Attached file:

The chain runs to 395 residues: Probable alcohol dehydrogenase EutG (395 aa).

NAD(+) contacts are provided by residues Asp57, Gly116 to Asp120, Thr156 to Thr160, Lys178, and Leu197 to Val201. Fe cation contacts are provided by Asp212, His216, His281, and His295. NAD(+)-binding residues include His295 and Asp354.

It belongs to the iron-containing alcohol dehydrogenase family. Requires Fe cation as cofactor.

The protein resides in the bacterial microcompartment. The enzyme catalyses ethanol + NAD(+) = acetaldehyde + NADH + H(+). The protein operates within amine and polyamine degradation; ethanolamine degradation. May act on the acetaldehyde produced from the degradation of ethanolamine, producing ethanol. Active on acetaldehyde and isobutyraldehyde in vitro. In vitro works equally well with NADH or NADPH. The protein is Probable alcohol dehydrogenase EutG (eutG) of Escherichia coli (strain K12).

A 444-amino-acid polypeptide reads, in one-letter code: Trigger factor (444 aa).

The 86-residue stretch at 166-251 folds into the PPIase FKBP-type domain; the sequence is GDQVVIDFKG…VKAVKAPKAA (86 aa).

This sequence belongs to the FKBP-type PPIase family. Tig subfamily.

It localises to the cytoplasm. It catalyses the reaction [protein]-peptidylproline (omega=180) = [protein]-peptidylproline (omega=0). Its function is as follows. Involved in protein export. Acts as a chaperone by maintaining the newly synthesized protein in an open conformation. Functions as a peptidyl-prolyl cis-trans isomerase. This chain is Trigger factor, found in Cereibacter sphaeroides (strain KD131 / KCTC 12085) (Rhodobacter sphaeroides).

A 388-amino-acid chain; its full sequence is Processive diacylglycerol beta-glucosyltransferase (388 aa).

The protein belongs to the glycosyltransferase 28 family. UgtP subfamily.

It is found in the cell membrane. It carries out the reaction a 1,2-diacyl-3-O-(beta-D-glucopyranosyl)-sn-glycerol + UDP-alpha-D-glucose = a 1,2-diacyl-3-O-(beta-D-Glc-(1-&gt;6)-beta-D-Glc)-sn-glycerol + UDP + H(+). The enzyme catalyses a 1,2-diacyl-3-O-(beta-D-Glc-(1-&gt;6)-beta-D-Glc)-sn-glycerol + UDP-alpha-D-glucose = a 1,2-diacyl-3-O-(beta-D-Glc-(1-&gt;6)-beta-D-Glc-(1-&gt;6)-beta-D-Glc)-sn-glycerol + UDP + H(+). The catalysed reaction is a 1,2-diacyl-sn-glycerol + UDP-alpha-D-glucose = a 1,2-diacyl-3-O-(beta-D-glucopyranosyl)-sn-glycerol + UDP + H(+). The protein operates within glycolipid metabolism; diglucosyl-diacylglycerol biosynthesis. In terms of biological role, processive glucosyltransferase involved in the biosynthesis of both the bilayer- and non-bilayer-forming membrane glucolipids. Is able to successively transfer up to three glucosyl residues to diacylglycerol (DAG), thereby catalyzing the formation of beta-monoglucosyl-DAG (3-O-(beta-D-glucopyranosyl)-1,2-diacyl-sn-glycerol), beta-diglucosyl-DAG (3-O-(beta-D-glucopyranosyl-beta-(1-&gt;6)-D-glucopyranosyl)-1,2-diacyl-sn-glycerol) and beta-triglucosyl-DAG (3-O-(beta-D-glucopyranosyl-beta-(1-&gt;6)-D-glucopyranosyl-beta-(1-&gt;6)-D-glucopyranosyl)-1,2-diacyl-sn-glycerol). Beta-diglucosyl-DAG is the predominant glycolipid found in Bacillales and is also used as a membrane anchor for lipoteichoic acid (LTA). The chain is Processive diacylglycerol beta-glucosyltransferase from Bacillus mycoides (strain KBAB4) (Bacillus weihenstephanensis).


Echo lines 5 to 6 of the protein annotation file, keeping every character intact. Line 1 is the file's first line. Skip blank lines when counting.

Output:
A 444-amino-acid polypeptide reads, in one-letter code: Trigger factor (444 aa).

The 86-residue stretch at 166-251 folds into the PPIase FKBP-type domain; the sequence is GDQVVIDFKG…VKAVKAPKAA (86 aa).